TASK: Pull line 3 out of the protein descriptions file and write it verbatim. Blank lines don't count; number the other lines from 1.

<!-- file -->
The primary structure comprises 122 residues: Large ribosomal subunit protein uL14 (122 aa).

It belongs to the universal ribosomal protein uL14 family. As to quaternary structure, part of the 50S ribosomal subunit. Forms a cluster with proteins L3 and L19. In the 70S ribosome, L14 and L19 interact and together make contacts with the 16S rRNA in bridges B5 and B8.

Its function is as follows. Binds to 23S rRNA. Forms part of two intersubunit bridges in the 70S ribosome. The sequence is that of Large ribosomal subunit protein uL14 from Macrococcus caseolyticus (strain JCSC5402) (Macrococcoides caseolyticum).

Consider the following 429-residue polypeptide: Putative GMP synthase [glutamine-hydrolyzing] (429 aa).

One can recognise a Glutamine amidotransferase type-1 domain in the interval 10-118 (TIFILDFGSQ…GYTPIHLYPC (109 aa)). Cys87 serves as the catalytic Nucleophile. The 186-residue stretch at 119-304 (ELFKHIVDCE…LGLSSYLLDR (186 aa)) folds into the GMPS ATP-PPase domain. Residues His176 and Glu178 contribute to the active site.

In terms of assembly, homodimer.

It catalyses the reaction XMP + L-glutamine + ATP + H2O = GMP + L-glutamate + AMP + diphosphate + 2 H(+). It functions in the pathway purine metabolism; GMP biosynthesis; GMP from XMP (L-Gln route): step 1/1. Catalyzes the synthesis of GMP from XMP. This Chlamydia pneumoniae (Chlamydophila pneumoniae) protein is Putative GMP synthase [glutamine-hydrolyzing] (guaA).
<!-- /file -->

Its function is as follows. Binds to 23S rRNA. Forms part of two intersubunit bridges in the 70S ribosome. The sequence is that of Large ribosomal subunit protein uL14 from Macrococcus caseolyticus (strain JCSC5402) (Macrococcoides caseolyticum).